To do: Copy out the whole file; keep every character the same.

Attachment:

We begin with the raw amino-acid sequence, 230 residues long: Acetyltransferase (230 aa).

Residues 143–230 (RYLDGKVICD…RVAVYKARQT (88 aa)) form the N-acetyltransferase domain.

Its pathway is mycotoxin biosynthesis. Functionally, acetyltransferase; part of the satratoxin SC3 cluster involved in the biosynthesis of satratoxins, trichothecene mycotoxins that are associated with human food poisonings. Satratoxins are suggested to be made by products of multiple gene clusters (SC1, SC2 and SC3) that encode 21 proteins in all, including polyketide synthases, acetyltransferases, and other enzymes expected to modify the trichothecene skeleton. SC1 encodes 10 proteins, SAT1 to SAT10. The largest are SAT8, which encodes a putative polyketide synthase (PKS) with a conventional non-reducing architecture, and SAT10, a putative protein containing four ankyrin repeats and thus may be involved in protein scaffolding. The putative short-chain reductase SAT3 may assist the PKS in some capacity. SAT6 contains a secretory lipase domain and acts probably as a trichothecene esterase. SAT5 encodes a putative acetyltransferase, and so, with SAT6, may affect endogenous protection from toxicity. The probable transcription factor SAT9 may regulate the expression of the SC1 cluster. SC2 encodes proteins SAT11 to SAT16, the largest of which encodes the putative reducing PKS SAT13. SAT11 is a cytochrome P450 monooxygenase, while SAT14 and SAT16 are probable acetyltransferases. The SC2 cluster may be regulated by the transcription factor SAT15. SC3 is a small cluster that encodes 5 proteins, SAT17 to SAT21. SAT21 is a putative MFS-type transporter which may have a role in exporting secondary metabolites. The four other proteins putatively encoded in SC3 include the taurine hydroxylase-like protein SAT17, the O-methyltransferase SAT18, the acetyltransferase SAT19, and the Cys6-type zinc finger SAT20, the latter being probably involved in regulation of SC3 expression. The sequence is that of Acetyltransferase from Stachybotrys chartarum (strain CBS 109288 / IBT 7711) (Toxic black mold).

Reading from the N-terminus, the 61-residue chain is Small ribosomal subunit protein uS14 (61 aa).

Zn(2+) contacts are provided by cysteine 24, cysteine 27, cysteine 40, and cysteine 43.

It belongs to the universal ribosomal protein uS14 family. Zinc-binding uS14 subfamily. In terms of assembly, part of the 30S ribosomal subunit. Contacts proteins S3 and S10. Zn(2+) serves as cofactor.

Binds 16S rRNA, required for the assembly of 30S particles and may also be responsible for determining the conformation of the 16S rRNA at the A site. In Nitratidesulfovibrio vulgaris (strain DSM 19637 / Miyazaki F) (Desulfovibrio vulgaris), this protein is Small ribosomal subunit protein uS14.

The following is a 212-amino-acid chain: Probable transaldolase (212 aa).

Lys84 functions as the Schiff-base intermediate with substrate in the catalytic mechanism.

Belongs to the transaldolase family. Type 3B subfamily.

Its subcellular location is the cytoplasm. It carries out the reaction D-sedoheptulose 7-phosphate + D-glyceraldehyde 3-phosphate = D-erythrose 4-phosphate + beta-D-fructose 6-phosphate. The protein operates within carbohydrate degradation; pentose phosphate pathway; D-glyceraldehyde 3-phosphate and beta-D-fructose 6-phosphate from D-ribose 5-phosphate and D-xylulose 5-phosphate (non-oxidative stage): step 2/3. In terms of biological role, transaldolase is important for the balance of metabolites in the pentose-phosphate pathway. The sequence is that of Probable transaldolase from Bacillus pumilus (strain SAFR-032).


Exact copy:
We begin with the raw amino-acid sequence, 230 residues long: Acetyltransferase (230 aa).

Residues 143–230 (RYLDGKVICD…RVAVYKARQT (88 aa)) form the N-acetyltransferase domain.

Its pathway is mycotoxin biosynthesis. Functionally, acetyltransferase; part of the satratoxin SC3 cluster involved in the biosynthesis of satratoxins, trichothecene mycotoxins that are associated with human food poisonings. Satratoxins are suggested to be made by products of multiple gene clusters (SC1, SC2 and SC3) that encode 21 proteins in all, including polyketide synthases, acetyltransferases, and other enzymes expected to modify the trichothecene skeleton. SC1 encodes 10 proteins, SAT1 to SAT10. The largest are SAT8, which encodes a putative polyketide synthase (PKS) with a conventional non-reducing architecture, and SAT10, a putative protein containing four ankyrin repeats and thus may be involved in protein scaffolding. The putative short-chain reductase SAT3 may assist the PKS in some capacity. SAT6 contains a secretory lipase domain and acts probably as a trichothecene esterase. SAT5 encodes a putative acetyltransferase, and so, with SAT6, may affect endogenous protection from toxicity. The probable transcription factor SAT9 may regulate the expression of the SC1 cluster. SC2 encodes proteins SAT11 to SAT16, the largest of which encodes the putative reducing PKS SAT13. SAT11 is a cytochrome P450 monooxygenase, while SAT14 and SAT16 are probable acetyltransferases. The SC2 cluster may be regulated by the transcription factor SAT15. SC3 is a small cluster that encodes 5 proteins, SAT17 to SAT21. SAT21 is a putative MFS-type transporter which may have a role in exporting secondary metabolites. The four other proteins putatively encoded in SC3 include the taurine hydroxylase-like protein SAT17, the O-methyltransferase SAT18, the acetyltransferase SAT19, and the Cys6-type zinc finger SAT20, the latter being probably involved in regulation of SC3 expression. The sequence is that of Acetyltransferase from Stachybotrys chartarum (strain CBS 109288 / IBT 7711) (Toxic black mold).

Reading from the N-terminus, the 61-residue chain is Small ribosomal subunit protein uS14 (61 aa).

Zn(2+) contacts are provided by cysteine 24, cysteine 27, cysteine 40, and cysteine 43.

It belongs to the universal ribosomal protein uS14 family. Zinc-binding uS14 subfamily. In terms of assembly, part of the 30S ribosomal subunit. Contacts proteins S3 and S10. Zn(2+) serves as cofactor.

Binds 16S rRNA, required for the assembly of 30S particles and may also be responsible for determining the conformation of the 16S rRNA at the A site. In Nitratidesulfovibrio vulgaris (strain DSM 19637 / Miyazaki F) (Desulfovibrio vulgaris), this protein is Small ribosomal subunit protein uS14.

The following is a 212-amino-acid chain: Probable transaldolase (212 aa).

Lys84 functions as the Schiff-base intermediate with substrate in the catalytic mechanism.

Belongs to the transaldolase family. Type 3B subfamily.

Its subcellular location is the cytoplasm. It carries out the reaction D-sedoheptulose 7-phosphate + D-glyceraldehyde 3-phosphate = D-erythrose 4-phosphate + beta-D-fructose 6-phosphate. The protein operates within carbohydrate degradation; pentose phosphate pathway; D-glyceraldehyde 3-phosphate and beta-D-fructose 6-phosphate from D-ribose 5-phosphate and D-xylulose 5-phosphate (non-oxidative stage): step 2/3. In terms of biological role, transaldolase is important for the balance of metabolites in the pentose-phosphate pathway. The sequence is that of Probable transaldolase from Bacillus pumilus (strain SAFR-032).